Zariah led Avi up a winding set of stairs that must have spanned twenty floors. She kept stealing stray glances at him as they climbed toward the top. After a plethora of steps, they finally came to the stoop of the corner tower of the Palace. They exited the stairwell, which opened onto a balcony above the city.
Avi leaned over the edge and examined the nighttime lights. It glowed orange with street lamps. Music and celebration drifted up muffled and mysterious, where they looked down from their bird's nest.
“Up here,” Zariah said. She pointed toward a narrow spire with an alcove just big enough for them to climb into.
“This is amazing,” Avi said as he followed her up. They nestled into the stone indention, reclining against the cool back of the pillar. The small space forced them close, but neither shied away from the other. The closeness was warmth and wonderment to Avi. They watched the city, parts of it asleep, others alive with evening activity below them. The moon crested softly over the temple, which glowed with the ever-burning fire of sacrifice. Smoke rose into the unending sky above the golden outline of the holy site.
“I used to come up here when I was young,” Zariah said. “This was my favorite place to pray.”
“I can see why.”
“This was where I first decided I would go and persuade the rebels to return,” Zariah said. “From up here, it seemed like it was going to be so easy. I imagined I would show up wherever drought had hit, and just explain.”
“It was harder than you thought it would be?”
“How old were you the first time you went on one of your mission trips?” Avi asked.
“Six,” she said.
“Yeah, I know. I guess my dad didn’t believe me when I told him I was going. The first place was a little town called Timberline in the foothills below the Ester Mountains.”
“I can’t believe you did that at six. I was still afraid to climb the trees in our orchard at six,” Avi said.
“You have an orchard?”
“Yeah, we have a few hybrid fruits that me and dad grafted.”
“Oh, I forgot to tell you, I met your dad and your family. Remember the cruiser that picked me up from Tamesh City? We made a stop in Sundar right after. When I realized who they were, I was busting to tell them everything, but I decided not to.”
“You and your secrets,” Avi said.
“No, I just thought you’d like to be the first to tell them about your adventures. I didn’t want to take that from you,” Zariah said. “To be the first sharer is a gift. Beautiful are the feet of those who bring good news.
“Wow, thank you.”
“Oh, and Amoli Patel was on the cruiser as well,” Zariah said. At the name, Avi slapped his hand to his face, hiding his embarrassment.
“She’s pretty,” Zariah said with a smirk. Avi ducked his head.
“Don’t,” Avi said.
“Really!” Zariah seemed to be entertained at his embarrassment.
“Look I—" Avi tried, but Zariah wasn't done having her fun.
“She told me about this famous boy from Sundar, Avery, that she was coming to the capital to see. She wasn’t exactly sure why he was famous, but she liked that he was famous. She thought that maybe she might marry him.”
“Oh, stop it,” Avi said. “I never talked to her before. I didn’t realize—”
“Well, she seemed sweet,” Zariah said. “So when’s the wedding?”
“Listen, she's a nice girl, and I'm sure she'll make one of the Bankshi boys happy. That's who her dad wanted her to marry anyway before I got so—"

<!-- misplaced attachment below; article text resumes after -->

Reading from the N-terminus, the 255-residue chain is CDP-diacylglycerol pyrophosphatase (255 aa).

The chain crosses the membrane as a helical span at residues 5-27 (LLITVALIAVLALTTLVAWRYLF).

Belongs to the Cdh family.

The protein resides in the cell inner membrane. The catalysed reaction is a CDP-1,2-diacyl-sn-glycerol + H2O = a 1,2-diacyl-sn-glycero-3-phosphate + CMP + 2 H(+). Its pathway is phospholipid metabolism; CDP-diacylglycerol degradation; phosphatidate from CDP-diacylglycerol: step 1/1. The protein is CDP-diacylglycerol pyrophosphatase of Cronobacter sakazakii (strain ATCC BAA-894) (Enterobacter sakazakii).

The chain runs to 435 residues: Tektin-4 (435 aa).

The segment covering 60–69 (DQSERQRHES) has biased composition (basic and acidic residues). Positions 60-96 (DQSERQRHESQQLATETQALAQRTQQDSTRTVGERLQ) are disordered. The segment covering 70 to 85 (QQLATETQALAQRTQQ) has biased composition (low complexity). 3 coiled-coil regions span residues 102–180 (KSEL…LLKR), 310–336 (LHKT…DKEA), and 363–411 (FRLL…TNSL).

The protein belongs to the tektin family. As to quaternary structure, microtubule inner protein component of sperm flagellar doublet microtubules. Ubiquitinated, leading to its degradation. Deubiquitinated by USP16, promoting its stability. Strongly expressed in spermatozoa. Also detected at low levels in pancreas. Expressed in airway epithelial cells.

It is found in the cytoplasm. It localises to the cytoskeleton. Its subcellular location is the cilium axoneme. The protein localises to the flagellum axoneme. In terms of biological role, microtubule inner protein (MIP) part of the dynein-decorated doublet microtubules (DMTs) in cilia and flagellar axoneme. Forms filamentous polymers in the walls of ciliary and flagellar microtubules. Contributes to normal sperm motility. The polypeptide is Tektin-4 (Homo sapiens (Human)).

“Famous,” Zariah said in a mocking voice. They both laughed aloud. Avi slapped his hand over his face once more.
“Avi, you’re going to break her heart, aren’t you?”
“I tried. I couldn't. She took it really well, actually. I told her we were not a good match right before I heard you and your grandfather singing.” He paused for a minute and then, with overacted surprise, said, “Hey, did you know that your grandpa is King David?”
Avi dropped his arm from his face, letting it fall next to Zariah's. He took a breath and reached for her hand. They interlocked their fingers as she leaned her head over on his shoulder.
“So, what will you do after the festival?” Zariah asked.
“I don’t know, but the idea of going back home feels so strange.”
“The only thing I've ever been while in Sundar has been a kid. I kind of feel like I'm not that anymore. It's home, and it will always be home, but I've been thinking about what you do. That I might like to try—" At Avi's words, Zariah shot up straight. She leaned over and looked him in the face. He could see the moon in her eyes.
“What do you mean?” she asked.
“Well, you try to make it sound so awful, but what’s a little drought? Maybe I could—you know…”
"Are you serious,” Zariah asked. “Would you really come with me? It would make such a difference to have two of us. You would be so good. Together we could—Oh, Avi—it would be so amazing to have you with me. With the two of us, we might actually be able to convince them to return to the King's grace. Plus, it's so lonely out there in the drought lands.” She paused. “So, would you really go?”
“Maybe, I don’t know. I’m still thinking about it.”
Zariah closed her eyes and smiled widely as if she were drifting into a favorite dream. She took a long breath of the cool night air. She laid her head back on Avi's shoulder and hummed softly. They basked in the beautiful moment. Avi was drifting above the city in the romantic embrace. His body had become untethered to the tower, and he drifted beyond the world of trouble and trials. He was at home with her.
“Hey, do you think Amoli Patel would go with us too?” Zariah asked as she giggled against his shoulder.
“Stop,” he said, trying his best not to laugh.